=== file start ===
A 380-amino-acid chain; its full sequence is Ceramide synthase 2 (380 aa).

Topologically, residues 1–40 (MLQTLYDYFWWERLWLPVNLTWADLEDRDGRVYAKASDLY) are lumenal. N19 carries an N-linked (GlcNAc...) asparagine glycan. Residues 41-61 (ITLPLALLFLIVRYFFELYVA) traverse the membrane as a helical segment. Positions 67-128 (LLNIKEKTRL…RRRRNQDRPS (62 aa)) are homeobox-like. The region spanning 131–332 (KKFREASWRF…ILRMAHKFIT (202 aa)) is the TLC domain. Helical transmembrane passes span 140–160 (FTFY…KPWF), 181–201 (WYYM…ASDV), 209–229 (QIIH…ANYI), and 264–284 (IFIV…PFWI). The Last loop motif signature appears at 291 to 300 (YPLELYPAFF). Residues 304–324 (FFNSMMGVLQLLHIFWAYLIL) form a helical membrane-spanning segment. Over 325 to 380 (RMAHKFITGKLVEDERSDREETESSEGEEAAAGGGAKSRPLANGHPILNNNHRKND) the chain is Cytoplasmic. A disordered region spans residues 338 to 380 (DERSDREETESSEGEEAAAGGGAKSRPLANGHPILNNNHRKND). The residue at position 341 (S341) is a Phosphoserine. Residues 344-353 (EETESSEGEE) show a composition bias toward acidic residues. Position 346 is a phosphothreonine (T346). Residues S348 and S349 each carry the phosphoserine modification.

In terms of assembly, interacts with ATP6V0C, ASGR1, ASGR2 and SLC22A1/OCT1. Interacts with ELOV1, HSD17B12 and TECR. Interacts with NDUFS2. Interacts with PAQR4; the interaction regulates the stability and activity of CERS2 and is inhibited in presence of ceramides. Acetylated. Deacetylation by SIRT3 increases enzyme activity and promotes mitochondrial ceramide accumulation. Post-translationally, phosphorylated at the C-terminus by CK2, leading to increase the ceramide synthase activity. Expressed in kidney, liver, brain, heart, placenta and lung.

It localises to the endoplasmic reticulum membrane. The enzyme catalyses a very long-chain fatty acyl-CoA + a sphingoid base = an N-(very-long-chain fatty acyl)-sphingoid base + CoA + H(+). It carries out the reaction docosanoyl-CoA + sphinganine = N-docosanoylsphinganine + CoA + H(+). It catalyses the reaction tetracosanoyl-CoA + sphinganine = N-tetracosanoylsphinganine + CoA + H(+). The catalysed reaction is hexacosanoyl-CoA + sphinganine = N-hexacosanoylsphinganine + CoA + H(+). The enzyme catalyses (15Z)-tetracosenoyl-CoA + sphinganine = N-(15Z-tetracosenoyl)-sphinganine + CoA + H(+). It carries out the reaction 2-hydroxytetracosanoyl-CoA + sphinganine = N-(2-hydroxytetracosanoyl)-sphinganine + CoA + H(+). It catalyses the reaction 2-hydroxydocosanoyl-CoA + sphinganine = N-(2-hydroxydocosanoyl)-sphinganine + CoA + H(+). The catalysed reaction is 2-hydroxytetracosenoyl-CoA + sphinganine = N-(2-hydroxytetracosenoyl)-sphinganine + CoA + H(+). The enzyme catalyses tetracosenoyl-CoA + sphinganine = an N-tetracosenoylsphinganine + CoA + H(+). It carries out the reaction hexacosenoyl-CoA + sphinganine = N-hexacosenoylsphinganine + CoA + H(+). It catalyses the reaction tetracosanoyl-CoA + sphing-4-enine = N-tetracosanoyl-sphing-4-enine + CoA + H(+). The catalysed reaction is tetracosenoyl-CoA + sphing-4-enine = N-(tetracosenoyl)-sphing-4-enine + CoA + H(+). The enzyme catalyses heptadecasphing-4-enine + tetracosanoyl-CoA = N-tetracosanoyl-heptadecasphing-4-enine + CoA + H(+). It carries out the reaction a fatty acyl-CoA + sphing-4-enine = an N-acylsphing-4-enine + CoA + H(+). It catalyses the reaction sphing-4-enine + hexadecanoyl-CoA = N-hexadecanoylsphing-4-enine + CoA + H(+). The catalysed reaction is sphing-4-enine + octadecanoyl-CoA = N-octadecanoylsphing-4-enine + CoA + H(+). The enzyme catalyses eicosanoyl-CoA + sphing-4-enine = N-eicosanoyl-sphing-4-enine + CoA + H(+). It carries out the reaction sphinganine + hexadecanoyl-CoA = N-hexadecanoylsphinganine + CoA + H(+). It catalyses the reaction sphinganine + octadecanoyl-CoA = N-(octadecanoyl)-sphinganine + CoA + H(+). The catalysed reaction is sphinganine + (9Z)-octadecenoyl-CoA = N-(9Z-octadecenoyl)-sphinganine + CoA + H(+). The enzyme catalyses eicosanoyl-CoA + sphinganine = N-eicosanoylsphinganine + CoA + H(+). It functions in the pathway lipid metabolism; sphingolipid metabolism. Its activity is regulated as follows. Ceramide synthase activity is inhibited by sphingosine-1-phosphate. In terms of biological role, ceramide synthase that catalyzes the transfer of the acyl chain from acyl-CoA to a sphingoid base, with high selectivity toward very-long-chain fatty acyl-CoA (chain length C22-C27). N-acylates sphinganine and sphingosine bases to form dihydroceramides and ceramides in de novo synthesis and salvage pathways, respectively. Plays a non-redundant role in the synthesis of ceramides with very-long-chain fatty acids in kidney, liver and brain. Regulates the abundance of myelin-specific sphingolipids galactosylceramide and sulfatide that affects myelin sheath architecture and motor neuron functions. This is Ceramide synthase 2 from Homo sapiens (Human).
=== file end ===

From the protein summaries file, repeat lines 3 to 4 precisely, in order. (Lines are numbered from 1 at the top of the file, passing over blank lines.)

In terms of assembly, interacts with ATP6V0C, ASGR1, ASGR2 and SLC22A1/OCT1. Interacts with ELOV1, HSD17B12 and TECR. Interacts with NDUFS2. Interacts with PAQR4; the interaction regulates the stability and activity of CERS2 and is inhibited in presence of ceramides. Acetylated. Deacetylation by SIRT3 increases enzyme activity and promotes mitochondrial ceramide accumulation. Post-translationally, phosphorylated at the C-terminus by CK2, leading to increase the ceramide synthase activity. Expressed in kidney, liver, brain, heart, placenta and lung.

It localises to the endoplasmic reticulum membrane. The enzyme catalyses a very long-chain fatty acyl-CoA + a sphingoid base = an N-(very-long-chain fatty acyl)-sphingoid base + CoA + H(+). It carries out the reaction docosanoyl-CoA + sphinganine = N-docosanoylsphinganine + CoA + H(+). It catalyses the reaction tetracosanoyl-CoA + sphinganine = N-tetracosanoylsphinganine + CoA + H(+). The catalysed reaction is hexacosanoyl-CoA + sphinganine = N-hexacosanoylsphinganine + CoA + H(+). The enzyme catalyses (15Z)-tetracosenoyl-CoA + sphinganine = N-(15Z-tetracosenoyl)-sphinganine + CoA + H(+). It carries out the reaction 2-hydroxytetracosanoyl-CoA + sphinganine = N-(2-hydroxytetracosanoyl)-sphinganine + CoA + H(+). It catalyses the reaction 2-hydroxydocosanoyl-CoA + sphinganine = N-(2-hydroxydocosanoyl)-sphinganine + CoA + H(+). The catalysed reaction is 2-hydroxytetracosenoyl-CoA + sphinganine = N-(2-hydroxytetracosenoyl)-sphinganine + CoA + H(+). The enzyme catalyses tetracosenoyl-CoA + sphinganine = an N-tetracosenoylsphinganine + CoA + H(+). It carries out the reaction hexacosenoyl-CoA + sphinganine = N-hexacosenoylsphinganine + CoA + H(+). It catalyses the reaction tetracosanoyl-CoA + sphing-4-enine = N-tetracosanoyl-sphing-4-enine + CoA + H(+). The catalysed reaction is tetracosenoyl-CoA + sphing-4-enine = N-(tetracosenoyl)-sphing-4-enine + CoA + H(+). The enzyme catalyses heptadecasphing-4-enine + tetracosanoyl-CoA = N-tetracosanoyl-heptadecasphing-4-enine + CoA + H(+). It carries out the reaction a fatty acyl-CoA + sphing-4-enine = an N-acylsphing-4-enine + CoA + H(+). It catalyses the reaction sphing-4-enine + hexadecanoyl-CoA = N-hexadecanoylsphing-4-enine + CoA + H(+). The catalysed reaction is sphing-4-enine + octadecanoyl-CoA = N-octadecanoylsphing-4-enine + CoA + H(+). The enzyme catalyses eicosanoyl-CoA + sphing-4-enine = N-eicosanoyl-sphing-4-enine + CoA + H(+). It carries out the reaction sphinganine + hexadecanoyl-CoA = N-hexadecanoylsphinganine + CoA + H(+). It catalyses the reaction sphinganine + octadecanoyl-CoA = N-(octadecanoyl)-sphinganine + CoA + H(+). The catalysed reaction is sphinganine + (9Z)-octadecenoyl-CoA = N-(9Z-octadecenoyl)-sphinganine + CoA + H(+). The enzyme catalyses eicosanoyl-CoA + sphinganine = N-eicosanoylsphinganine + CoA + H(+). It functions in the pathway lipid metabolism; sphingolipid metabolism. Its activity is regulated as follows. Ceramide synthase activity is inhibited by sphingosine-1-phosphate. In terms of biological role, ceramide synthase that catalyzes the transfer of the acyl chain from acyl-CoA to a sphingoid base, with high selectivity toward very-long-chain fatty acyl-CoA (chain length C22-C27). N-acylates sphinganine and sphingosine bases to form dihydroceramides and ceramides in de novo synthesis and salvage pathways, respectively. Plays a non-redundant role in the synthesis of ceramides with very-long-chain fatty acids in kidney, liver and brain. Regulates the abundance of myelin-specific sphingolipids galactosylceramide and sulfatide that affects myelin sheath architecture and motor neuron functions. This is Ceramide synthase 2 from Homo sapiens (Human).